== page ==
Low-Dose Cannabidiol Is Safe but Not Effective in the Treatment for Crohn’s Disease, a Randomized Controlled Trial
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Cannabidiol (CBD) is an anti-inflammatory cannabinoid shown to be beneficial in a mouse model of IBD. Lacking any central effect, cannabidiol is an attractive option for treating inflammatory diseases.
To assess the effects of cannabidiol on Crohn’s disease in a randomized placebo-controlled trial.
Patients and Methods
Twenty patients aged 18–75 years with a Crohn’s disease activity index (CDAI) >200 were randomized to receive oral (10 mg) CBD or placebo twice daily. Patients did not respond to standard treatment with steroids (11 patients), thiopurines (14), or TNF antagonists (11). Disease activity and laboratory parameters were assessed during 8 weeks of treatment and 2 weeks thereafter. Other medical treatment remained unchanged.
Of 20 patients recruited 19 completed the study. Their mean age was 39 ± 15, and 11 were males. The average CDAI before cannabidiol consumption was 337 ± 108 and 308 ± 96 (p = NS) in the CBD and placebo groups, respectively. After 8 weeks of treatment, the index was 220 ± 122 and 216 ± 121 in the CBD and placebo groups, respectively (p = NS). Hemoglobin, albumin, and kidney and liver function tests remained unchanged. No side effects were observed.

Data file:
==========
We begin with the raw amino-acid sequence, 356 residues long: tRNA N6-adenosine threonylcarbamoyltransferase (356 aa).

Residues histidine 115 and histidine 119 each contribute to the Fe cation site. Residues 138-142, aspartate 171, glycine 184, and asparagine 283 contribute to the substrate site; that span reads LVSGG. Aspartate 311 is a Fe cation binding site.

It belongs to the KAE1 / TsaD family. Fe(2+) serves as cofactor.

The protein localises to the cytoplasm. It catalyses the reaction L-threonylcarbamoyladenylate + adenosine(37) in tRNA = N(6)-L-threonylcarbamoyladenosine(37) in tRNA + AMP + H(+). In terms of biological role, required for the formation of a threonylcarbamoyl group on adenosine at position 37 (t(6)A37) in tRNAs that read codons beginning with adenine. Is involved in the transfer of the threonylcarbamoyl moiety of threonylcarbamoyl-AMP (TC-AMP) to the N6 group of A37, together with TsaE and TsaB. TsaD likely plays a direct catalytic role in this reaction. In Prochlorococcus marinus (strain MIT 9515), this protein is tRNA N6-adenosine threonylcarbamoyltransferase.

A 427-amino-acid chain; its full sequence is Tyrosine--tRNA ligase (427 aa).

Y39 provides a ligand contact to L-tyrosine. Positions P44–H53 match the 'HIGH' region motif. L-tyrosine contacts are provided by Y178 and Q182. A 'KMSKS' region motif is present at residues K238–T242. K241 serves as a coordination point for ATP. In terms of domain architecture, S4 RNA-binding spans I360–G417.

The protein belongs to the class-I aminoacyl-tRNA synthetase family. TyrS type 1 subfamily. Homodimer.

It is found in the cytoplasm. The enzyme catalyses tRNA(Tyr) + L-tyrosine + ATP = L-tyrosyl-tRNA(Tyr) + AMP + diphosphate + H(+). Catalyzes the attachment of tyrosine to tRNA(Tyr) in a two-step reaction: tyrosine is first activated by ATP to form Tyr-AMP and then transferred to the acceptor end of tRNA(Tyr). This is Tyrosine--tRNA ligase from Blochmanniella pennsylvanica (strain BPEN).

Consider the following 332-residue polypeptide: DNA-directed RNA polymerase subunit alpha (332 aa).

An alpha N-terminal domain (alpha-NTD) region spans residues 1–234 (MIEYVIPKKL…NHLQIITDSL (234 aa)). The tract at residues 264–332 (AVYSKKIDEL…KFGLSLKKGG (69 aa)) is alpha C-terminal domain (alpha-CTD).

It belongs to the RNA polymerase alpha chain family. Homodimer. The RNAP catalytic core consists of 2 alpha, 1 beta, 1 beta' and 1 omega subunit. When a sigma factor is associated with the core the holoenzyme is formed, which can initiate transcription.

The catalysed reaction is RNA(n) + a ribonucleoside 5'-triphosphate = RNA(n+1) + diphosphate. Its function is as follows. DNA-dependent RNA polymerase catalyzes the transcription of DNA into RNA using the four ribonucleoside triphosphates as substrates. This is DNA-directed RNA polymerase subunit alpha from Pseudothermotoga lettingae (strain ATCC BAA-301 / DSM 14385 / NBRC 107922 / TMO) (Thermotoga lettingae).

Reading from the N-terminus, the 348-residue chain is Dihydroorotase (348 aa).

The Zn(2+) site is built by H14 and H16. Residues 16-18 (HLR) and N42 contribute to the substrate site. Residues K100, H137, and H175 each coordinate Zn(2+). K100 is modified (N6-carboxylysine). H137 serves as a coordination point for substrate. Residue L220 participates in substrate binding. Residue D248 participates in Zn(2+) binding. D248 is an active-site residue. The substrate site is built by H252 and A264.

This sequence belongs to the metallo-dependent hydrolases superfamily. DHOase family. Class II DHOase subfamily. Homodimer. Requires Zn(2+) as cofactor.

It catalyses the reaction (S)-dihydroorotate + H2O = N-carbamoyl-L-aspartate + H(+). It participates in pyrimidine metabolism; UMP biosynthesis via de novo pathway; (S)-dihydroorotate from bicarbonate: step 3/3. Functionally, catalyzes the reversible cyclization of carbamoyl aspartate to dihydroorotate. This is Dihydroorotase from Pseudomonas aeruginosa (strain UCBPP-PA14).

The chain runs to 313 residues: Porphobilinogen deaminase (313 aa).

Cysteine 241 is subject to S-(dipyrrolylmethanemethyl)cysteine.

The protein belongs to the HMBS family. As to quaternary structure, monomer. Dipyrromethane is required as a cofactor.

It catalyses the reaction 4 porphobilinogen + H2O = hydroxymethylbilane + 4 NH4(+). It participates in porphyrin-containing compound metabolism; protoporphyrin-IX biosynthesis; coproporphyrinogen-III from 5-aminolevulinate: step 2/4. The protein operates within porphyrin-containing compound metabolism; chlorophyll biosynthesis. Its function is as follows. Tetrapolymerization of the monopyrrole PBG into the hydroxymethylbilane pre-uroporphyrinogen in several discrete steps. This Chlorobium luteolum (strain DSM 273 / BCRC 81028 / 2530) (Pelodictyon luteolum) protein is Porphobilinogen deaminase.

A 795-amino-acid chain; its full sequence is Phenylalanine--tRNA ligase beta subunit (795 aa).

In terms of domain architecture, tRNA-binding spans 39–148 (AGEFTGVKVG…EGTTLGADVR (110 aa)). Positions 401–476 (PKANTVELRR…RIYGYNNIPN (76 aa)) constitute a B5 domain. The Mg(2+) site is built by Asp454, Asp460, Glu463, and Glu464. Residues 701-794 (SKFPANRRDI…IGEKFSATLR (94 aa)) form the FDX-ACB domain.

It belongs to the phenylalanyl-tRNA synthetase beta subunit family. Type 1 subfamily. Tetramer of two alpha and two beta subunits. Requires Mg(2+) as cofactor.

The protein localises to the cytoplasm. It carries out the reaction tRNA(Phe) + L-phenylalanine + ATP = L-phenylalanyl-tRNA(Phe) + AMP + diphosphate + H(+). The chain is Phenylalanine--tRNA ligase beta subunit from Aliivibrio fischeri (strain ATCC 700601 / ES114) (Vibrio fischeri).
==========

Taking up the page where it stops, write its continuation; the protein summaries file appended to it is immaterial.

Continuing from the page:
In this study of moderately active Crohn’s disease, CBD was safe but had no beneficial effects. This could be due to lack of effect of CBD on Crohn’s disease, but could also be due to the small dose of CBD, the small number of patients in the study, or the lack of the necessary synergism with other cannabinoids. Further investigation is warranted.
KeywordsCannabidiol Cannabis Crohn’s disease Inflammatory bowel disease
Compliance with ethical standards
Conflict of interest
The authors declare that they have no conflict of interest.
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